Dartmouth Now has an article on the up-close inspection of the exterior of Baker Tower.
Congratulations to The Dartmouth on its new website. Here’s hoping the upgrade doesn’t involve a new URL for every past article. This site has more than 220 broken links to the D at the moment.
November 17th, 2013 |
all news, cabins, master planning, Mt. Moosilauke, Organic Farm, other projects, Ravine Lodge
William Maclay Architects, creators of the master plan for the Organic Farm, have designed the Class of 1974 Bunkhouse at the Ravine Lodge. Timberhomes LLC is building the bunkhouse. The class will present it at their 40-year reunion next year. The construction site is visible north of the Lodge in this recent Google aerial:
The Ravine Lodge really seems to be evolving into a little village, less a singular outpost than a summer camp.
November 13th, 2013 |
all news, master planning
The firm of Beyer Blinder Belle, the first new master planner for Dartmouth in a couple of decades, has added a page to its website announcing its Dartmouth plan. Of the four images on the page, only one shows a design. It is an aerial perspective view of a computer model of the campus, and it is meant to show the landscape plan rather than any proposed buildings per se. The official master plan website has not been updated yet.
Detail of Tuck/Thayer area from Beyer Blinder Belle master plan image.
The image, although not a complete plan by any means, shows several notable proposals for new construction:
- There is a big new set of dorms behind Mass Row. This seems inevitable given the site, but one hopes that South Fairbanks, at least, could be preserved somewhere.
- Three or more new dorms are shown continuing the line of Fahey-McLane along the slopes of Tuck Drive.
It is not clear whether the President’s House is replaced or incorporated into this group. One supposes that any dorm proposed for the end of Webster Avenue will be reached by a footpath leading from Tuck Mall, so it makes sense to shift it away from the Avenue and closer to the Mall.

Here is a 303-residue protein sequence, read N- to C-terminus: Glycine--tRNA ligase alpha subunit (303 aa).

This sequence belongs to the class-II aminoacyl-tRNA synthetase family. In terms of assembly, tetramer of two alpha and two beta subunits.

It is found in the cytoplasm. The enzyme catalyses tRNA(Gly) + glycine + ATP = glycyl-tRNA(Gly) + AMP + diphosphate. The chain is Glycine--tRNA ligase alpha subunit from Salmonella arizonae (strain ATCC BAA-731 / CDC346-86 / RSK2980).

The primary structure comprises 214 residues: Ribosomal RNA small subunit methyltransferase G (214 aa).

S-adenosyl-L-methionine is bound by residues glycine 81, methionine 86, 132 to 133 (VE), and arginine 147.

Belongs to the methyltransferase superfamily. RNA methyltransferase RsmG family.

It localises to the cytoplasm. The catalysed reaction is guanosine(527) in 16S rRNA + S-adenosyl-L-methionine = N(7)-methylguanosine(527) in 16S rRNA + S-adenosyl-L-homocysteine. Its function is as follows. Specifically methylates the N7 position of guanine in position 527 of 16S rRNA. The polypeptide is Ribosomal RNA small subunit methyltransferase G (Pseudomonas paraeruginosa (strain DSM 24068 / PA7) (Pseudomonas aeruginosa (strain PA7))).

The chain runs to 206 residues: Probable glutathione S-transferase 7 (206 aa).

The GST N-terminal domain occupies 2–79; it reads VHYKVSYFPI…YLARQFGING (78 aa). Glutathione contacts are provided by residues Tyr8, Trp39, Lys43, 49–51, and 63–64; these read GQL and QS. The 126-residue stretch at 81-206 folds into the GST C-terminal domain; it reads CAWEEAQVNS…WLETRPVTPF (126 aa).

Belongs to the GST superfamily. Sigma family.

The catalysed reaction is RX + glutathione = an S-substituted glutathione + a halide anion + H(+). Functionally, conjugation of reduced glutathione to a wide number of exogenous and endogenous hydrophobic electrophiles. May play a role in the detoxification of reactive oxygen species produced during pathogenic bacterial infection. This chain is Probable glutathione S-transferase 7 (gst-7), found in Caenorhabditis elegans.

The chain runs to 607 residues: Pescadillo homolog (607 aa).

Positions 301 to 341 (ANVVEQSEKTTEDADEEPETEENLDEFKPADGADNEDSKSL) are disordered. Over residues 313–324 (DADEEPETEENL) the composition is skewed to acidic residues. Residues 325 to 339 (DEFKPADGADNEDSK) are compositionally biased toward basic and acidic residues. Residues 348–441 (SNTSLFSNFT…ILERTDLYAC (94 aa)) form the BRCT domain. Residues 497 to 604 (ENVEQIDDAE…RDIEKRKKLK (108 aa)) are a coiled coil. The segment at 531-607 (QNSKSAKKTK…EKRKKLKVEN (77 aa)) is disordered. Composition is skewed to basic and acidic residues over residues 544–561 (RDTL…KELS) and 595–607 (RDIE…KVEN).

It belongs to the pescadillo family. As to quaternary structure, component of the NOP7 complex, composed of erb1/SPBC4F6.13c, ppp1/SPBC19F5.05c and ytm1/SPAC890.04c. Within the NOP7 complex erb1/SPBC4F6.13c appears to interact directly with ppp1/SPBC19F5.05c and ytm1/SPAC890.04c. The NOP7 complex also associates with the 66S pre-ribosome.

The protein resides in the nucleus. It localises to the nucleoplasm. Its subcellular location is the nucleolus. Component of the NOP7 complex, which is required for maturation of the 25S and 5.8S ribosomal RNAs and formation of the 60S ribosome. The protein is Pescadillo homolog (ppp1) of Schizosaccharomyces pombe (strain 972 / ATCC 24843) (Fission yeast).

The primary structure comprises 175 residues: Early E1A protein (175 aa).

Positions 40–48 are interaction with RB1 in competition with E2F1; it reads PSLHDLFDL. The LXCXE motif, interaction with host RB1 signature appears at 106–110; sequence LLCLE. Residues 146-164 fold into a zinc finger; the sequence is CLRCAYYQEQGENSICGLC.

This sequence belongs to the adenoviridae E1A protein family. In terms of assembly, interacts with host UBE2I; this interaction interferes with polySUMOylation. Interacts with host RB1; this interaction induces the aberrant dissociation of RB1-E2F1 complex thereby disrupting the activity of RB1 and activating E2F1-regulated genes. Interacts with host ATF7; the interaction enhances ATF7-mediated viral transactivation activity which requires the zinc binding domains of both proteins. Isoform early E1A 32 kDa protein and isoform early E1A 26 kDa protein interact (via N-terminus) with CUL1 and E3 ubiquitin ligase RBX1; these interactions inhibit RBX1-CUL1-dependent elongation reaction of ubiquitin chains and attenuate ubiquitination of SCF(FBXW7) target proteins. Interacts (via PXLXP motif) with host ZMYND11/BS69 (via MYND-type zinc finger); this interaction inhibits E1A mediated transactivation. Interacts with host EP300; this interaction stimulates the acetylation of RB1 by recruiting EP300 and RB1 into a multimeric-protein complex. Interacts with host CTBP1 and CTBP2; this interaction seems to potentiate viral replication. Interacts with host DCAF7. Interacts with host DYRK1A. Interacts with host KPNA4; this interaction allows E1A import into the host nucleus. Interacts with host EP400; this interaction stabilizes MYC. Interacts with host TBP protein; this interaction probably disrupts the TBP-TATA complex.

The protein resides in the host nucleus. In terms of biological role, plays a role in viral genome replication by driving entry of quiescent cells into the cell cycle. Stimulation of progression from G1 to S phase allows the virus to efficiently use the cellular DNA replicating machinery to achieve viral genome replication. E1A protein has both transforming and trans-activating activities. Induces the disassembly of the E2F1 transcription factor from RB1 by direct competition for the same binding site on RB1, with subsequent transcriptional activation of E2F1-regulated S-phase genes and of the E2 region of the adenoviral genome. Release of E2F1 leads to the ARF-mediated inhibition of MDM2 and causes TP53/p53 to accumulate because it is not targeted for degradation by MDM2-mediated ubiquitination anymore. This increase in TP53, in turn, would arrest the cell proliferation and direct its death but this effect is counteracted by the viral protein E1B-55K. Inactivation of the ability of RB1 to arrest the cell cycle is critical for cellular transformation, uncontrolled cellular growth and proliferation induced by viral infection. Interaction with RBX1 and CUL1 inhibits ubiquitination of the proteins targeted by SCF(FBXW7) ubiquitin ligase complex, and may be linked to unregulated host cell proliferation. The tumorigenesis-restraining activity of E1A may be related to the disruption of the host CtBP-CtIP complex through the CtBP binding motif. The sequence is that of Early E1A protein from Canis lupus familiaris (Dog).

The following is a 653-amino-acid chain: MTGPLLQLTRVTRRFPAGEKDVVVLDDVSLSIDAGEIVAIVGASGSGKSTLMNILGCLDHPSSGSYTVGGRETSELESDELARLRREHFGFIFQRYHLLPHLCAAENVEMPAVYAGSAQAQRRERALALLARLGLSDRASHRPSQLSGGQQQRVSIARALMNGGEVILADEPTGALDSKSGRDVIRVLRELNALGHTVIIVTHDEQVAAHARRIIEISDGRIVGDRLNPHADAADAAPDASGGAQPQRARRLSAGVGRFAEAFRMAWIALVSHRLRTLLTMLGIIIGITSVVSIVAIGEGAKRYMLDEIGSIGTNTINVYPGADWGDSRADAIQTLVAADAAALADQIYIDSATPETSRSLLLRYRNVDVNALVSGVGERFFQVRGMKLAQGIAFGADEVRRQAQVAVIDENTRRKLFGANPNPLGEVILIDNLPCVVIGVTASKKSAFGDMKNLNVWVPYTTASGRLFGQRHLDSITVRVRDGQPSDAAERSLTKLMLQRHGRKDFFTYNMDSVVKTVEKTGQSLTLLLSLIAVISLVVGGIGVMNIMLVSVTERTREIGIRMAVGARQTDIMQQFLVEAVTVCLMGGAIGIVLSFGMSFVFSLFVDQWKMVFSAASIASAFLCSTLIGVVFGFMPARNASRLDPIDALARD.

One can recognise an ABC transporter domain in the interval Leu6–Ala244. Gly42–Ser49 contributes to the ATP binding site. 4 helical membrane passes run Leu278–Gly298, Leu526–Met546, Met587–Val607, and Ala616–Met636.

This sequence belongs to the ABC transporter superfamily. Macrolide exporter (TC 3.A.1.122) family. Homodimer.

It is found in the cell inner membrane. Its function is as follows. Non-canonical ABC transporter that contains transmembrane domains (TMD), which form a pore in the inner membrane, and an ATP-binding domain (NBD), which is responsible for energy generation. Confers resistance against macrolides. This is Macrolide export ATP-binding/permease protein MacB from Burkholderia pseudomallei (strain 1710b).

- This is intriguing: The top end of Tuck Drive is shown dead-ending before Fahey/McLane. That would improve Tuck Mall and reduce traffic on the Drive, but it would also eliminate the Drive’s original and historic function as an auto road.
- There are big changes at the pro schools: the remaining River Cluster dorms are replaced, of course, and the Maxwell-Channing Cox Apartments are also demolished to make way for something completely different. The Thayer School parking lot is finally given over to its logical purpose of supporting academic buildings. Aha: Thayer Drive, which brings traffic up the hill from Wheelock Street, is routed all the way to the west end of the plateau before it skirts the River Cluster area and reaches Whittemore Circle. Bleh: suburban. One hopes that this scheme is meant to be a shorthand for “more development” rather than a concrete proposal. Again, this landscape snapshot cannot be taken as an explanation of the final version of the overall master plan.
- An extension is added to South Fayer or Bartlett, or maybe both. This is an excellent idea that prior plans have floated.
- A big new athletic building, probably, is shown on the tennis courts across from the Sphinx. It connects to or replaces (one hopes not) Davis Varsity House.
- A boxy front extension of Wheeler Hall is shown protruding into the quadrangle there. Hmmm. It is hard to tell whether the quad on the other side of Wheeler is filled with new construction or is omitted from this landscape plan.
- On Berry Row, a new building replaces Raven House, and a new building is shown between Kemeny and Moore. Good. But that latter building extends westward to Main Street, eliminating the NAD House, Phi Tau, and Alpha Theta. Not so good.
- The area north of Maynard is inscribed with the curving Romantic paths of Berry Row instead of the efficient rectilinear paths of the Green or Tuck Mall. But it is nice to see a green armature woven through the blocks from Berry all the way up to the LSC. New buildings are shown opposite Moore Hall and at the NCAC site along College Street, as expected. There’s another one shown near the center of the block, expanding upon or replacing Kellogg Auditorium. This makes sense, and people will be relieved to see the Med School keeping its campus from spilling behind Vail or beyond the LSC.
- The Choates are replaced with a linear double-ranked row of buildings. The landscape here will tie Berry Row to the Roth Center, making this spoke/tendril appear to be a small-scale counterpart to Tuck Mall.